A Personal Coaching Experience

I wanted to share a recent insight from my own experience with my coach, GM Nigel Davies (you can read my interview with him). Our lessons mainly revolve around analyzing my recent tournament games. I am also a member to his Tiger Chess program, which gives me the foundation in chess knowledge that is reinforced and supplemented by my private lessons with him.

Here are a couple recent positions we studied from my games as well as a breakthrough insight I gained from it.

In this first game, I have a nice pawn wedge on e5. Instead of supporting this by preparing an f2-f4 pawn lever, I decide to push forward with g4, much to Nigel's dismay.

In a game played a week after the first example, I again have a wayward pawn push. I was actually quite happy to notice this as it is now something I can become aware of and work to change.

There are a few points to these examples worth noting:

  • Because of Nigel's experience, he was able to explain not only that my moves were not great, but why and how to look at the position in the future to determine the proper plan.
  • We discussed that the difference was not only between the quality of the move - e.g. good and not-so-good - but also the type of resulting position and the difference in thinking. For example, the g5 move in the Martinez game would be a candidate, but he would require much more "proof" in terms of concrete analysis in order to choose this move over the more positionally based plan to prepare f2-f4 with Nh2. 
  • We were able to connect these moves not only from these two games, but from other games and observations from previous lessons. For example, I seem to overvalue the initiative and dynamic play while undervaluing strategic elements such as pawn structure. Both are important, but Nigel noted that they need to be in the right balance.
  • These insights are building upon the material I am learning in the Tiger Chess curriculum with regard to pawn structure and pawn levers. I should note that this type of "building upon a foundation" doesn't have to necessarily come from a coach's own material. For example, several of the masters I have interviewed require their students to study specific books as a foundation for further instruction.

Finally, it is these types of insights I am hunting for. Things that I could not see on my own, and how to change my bad habits. This is perhaps one of the biggest things a coach can provide - objectivity.

As you can hopefully tell, I enjoy my coaching relationship with GM Nigel Davies. That being said, he would be the first to admit that he is not the coach for everyone. That brings me to the final area we will discuss on this topic.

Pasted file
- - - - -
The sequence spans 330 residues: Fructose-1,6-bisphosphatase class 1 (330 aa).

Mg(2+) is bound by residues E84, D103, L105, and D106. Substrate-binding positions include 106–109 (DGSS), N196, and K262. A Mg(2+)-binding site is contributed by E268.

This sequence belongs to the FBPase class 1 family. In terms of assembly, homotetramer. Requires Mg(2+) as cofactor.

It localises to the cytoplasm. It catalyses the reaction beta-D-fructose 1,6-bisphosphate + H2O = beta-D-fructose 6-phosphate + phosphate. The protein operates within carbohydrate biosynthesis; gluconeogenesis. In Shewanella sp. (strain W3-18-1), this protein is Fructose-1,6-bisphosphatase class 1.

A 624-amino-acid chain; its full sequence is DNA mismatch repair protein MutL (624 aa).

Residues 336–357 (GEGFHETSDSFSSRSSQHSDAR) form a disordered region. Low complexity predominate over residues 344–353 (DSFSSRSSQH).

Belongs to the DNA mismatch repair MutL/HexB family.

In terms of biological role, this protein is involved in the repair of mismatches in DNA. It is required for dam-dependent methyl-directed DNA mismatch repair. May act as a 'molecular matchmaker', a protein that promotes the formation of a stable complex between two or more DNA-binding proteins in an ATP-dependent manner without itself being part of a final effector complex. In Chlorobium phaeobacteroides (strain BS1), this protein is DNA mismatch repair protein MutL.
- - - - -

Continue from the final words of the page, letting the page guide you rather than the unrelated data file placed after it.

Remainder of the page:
Choosing a Coach

If you think a coach might be for you, here are a few suggestions on how to go about finding and choosing a coach.
  • Talk to your chess friends who have coaches and ask for a recommendation. Make sure to ask your friends about some of the aspects discussed in this article - how does your coach conduct lessons? Is he a good communicator? 
  • Check out the interviews I have conducted. Many of my interviewees, besides being masters, also provide coaching services. Although a short interview won't tell you everything, it might give you some insight into the coach's personality and a potential fit for you.
  • Consider your financial situation. Different coaches charge differently for their services. Although many provide excellent value for the price, it is important to be able to afford coaching for several sessions, as I think results will come over time after working with a coach for a while - e.g. coaches are not miracle workers.
  • If private lessons are not affordable, consider looking at subscription services that provide a curriculum for instruction. Although not personalized, they can provide you access to a teacher's instruction and insights at a more afforable rate. I like Tiger Chess of course, but I also think highly of GM Mesgen Amanov's Improve Your Chess program (and you can read my interview with GM Amanov here).
  • Remember that much of the progress you make in chess will be from your own training and study, so besides considering a coach, make sure you are doing your own work to improve.


I believe that a chess coach can be a great addition to your chess improvement program. I think it is important to know what you want from chess and know what to look for in a good coach. I hope this article will help in that area.

If for some reason a coach doesn't work in your current situation, remember that you can make a lot of progress through your own effort - and your own effort will be required whether or not you work with a coach. I provide a lot of ideas here on Better Chess Training to improve yourself and there are many good books that will help you on that journey as well.

Finally, I want to thank GM Nigel Davies as well as the coaches I have worked with in the past. I'm not finished with my chess improvement journey, but the journey so far has been very enjoyable in part because of the coaches that have helped me to understand this beautiful game of ours.

Your Turn

Tell me about your experiences with coaches? 

What other qualities do you look for in a chess coach?